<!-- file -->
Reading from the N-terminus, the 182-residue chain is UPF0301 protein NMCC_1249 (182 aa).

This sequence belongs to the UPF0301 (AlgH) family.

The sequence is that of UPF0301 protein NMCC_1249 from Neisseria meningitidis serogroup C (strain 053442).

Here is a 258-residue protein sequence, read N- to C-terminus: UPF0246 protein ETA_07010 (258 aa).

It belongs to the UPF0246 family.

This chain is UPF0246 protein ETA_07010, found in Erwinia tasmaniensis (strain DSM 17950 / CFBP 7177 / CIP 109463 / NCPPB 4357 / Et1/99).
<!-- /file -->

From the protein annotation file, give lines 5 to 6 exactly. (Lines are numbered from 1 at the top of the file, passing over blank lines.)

It belongs to the UPF0246 family.

This chain is UPF0246 protein ETA_07010, found in Erwinia tasmaniensis (strain DSM 17950 / CFBP 7177 / CIP 109463 / NCPPB 4357 / Et1/99).